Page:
It was probably for these reasons that Ericson located the original panel higher up on the bulkhead, on the same level as the stove. That way, the wiring on the backside of the panel would be within the port side cockpit locker. In terms of locating the original panel on the stove side of the galley instead of the sink side, Ericson probably opted for the galley side in order to keep the panel away from the water on the sink side. For all of these reasons, I stuck with Ericson's original location, when the time for me to install most of the components of my new electrical system. As you see in the picture below, I filled that bulkhead with quite a few items - an AC receptacle, a battery switch, a battery monitor, a DC main circuit breaker, an AC distribution panel, and above that, two bilge pump switches. Knowing that by installing all of these items on this bulkhead I would have no room for the new DC distribution panels, I had planned in advance to locate those panels on the alcove box just above the mahogany spice rack. Before anyone raises an objections to my choice to locate all of this electrical equipment so close to the stove, I will say right now that I would later take measures to protect it by means of a high-tech, fire-resistant curtain of sorts that could be snapped into place when the stove was in use.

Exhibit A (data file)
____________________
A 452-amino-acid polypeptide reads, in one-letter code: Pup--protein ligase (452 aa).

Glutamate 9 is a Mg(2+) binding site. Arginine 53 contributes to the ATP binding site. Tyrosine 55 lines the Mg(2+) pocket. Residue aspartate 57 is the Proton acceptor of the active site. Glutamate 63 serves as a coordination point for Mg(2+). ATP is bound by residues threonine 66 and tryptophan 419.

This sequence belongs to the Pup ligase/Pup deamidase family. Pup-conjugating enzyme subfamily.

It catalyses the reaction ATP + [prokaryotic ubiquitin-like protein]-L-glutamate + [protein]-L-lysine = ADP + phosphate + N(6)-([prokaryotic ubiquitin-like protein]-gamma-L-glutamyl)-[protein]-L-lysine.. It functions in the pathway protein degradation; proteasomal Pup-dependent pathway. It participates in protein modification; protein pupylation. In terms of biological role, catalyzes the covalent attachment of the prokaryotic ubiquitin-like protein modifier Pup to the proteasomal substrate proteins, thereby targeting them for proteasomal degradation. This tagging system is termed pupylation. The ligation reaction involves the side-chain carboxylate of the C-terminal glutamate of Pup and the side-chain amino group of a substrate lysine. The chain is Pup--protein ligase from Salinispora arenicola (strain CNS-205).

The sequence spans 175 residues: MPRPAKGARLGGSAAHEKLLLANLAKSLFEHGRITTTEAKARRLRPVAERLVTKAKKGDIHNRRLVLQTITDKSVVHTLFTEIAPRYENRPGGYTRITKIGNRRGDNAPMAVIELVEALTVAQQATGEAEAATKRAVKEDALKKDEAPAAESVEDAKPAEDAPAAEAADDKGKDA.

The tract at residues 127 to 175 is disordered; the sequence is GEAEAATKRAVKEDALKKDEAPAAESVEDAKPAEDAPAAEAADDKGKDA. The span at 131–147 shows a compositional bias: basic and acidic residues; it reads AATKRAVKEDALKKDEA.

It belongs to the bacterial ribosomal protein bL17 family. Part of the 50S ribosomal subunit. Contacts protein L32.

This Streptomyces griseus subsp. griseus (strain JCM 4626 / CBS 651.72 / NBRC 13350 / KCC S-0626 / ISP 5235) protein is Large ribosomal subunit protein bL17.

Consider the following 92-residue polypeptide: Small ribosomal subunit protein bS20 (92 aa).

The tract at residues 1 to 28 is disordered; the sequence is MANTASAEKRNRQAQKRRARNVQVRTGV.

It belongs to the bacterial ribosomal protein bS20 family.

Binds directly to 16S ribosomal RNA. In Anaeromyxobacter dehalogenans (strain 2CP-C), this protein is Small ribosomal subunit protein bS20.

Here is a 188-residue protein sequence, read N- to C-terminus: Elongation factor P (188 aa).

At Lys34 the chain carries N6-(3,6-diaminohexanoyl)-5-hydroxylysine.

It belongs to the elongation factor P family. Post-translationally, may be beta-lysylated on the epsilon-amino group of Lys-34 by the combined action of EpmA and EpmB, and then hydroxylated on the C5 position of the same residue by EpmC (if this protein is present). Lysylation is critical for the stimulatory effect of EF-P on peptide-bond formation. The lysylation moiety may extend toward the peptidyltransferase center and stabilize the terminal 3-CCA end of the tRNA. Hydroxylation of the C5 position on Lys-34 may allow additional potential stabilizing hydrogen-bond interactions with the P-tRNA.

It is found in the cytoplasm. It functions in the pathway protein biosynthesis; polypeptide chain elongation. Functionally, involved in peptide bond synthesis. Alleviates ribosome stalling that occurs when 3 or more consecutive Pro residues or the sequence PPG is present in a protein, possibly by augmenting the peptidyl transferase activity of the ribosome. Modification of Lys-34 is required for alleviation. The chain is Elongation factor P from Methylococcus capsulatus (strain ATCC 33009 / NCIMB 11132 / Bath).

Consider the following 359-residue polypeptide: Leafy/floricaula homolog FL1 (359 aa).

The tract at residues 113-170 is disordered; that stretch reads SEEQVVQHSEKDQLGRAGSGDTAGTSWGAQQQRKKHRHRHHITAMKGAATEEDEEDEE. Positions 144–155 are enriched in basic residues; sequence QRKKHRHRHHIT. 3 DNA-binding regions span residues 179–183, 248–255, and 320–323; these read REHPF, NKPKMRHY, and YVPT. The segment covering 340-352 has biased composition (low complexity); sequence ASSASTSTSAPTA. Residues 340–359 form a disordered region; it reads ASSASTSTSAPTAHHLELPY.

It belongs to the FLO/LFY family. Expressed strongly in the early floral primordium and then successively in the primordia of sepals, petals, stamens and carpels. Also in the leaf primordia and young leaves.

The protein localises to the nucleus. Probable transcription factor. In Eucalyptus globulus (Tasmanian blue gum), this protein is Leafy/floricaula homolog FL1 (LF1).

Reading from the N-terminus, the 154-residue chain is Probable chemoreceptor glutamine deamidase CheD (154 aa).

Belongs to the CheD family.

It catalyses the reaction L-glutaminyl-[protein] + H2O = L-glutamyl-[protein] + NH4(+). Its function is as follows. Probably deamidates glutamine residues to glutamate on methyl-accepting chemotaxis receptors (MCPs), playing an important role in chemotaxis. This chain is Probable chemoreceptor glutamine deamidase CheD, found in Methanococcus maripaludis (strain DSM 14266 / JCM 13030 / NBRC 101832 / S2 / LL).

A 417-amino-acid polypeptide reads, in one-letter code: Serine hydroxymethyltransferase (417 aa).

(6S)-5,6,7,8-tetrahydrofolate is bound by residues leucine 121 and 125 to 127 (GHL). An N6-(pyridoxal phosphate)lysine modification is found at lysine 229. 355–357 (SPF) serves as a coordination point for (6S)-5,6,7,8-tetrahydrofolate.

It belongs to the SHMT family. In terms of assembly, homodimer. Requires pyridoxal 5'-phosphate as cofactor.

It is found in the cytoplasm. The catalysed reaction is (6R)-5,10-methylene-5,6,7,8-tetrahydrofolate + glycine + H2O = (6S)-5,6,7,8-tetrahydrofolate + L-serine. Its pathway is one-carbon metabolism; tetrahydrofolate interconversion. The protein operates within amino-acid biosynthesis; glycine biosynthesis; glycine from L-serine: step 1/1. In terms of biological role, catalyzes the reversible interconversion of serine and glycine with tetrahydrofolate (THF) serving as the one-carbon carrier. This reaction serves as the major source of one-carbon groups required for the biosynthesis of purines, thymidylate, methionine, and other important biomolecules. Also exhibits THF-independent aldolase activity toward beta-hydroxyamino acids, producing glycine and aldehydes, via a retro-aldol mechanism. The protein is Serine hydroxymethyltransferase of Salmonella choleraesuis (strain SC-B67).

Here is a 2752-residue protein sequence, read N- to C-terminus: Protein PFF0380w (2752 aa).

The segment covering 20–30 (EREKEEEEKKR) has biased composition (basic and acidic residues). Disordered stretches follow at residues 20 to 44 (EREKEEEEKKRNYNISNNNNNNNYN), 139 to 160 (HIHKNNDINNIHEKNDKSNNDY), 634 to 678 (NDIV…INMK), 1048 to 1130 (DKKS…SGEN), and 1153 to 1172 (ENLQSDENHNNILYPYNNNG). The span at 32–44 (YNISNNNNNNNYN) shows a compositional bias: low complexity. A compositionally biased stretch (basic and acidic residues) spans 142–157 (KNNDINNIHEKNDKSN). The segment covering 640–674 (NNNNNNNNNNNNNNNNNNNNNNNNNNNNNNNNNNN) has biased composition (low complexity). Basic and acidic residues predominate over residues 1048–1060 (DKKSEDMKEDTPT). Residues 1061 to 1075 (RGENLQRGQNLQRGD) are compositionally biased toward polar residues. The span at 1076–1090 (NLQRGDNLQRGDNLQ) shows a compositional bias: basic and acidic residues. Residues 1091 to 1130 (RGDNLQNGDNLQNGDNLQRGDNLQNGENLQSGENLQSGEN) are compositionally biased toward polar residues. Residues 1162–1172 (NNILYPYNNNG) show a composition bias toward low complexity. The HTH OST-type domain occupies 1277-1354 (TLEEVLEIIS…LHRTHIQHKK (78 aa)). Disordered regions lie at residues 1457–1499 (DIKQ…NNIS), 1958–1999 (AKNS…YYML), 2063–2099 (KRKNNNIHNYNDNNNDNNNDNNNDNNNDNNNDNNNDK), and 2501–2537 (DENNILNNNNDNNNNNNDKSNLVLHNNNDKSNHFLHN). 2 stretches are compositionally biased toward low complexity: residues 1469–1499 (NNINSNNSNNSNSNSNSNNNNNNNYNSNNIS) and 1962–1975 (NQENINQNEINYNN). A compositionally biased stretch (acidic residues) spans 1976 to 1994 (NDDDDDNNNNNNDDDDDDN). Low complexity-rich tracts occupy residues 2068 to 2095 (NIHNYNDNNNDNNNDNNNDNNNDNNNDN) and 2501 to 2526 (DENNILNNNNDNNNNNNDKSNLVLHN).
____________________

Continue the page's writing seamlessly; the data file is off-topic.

In terms of locating the DC panels in the alcove box, it sounds simple right? Simply cut three holes in the wood that covers the alcove box, install the DC panels, and you're good to go, right? Not so fast. In my experience in the refitting of this boat, nothing is ever that simple.
The problem was that the wood that covered the alcove box was one continuous piece of mahogany trim. This trim piece ran from the galley to the end of the main salon. Sure, I could have installed the DC panels in this trim piece, but it would have been incredibly awkward and difficult to wire these panels while having to deal with an eight foot long piece of wood flopping around here and there. So why not just cut the trim piece? That would solve the problem, wouldn't it? That way, part of the trim piece would be over the stove, and the other trim piece would be over the settee in the main salon. Yes, two separate trim pieces would do the trick. Not so fast.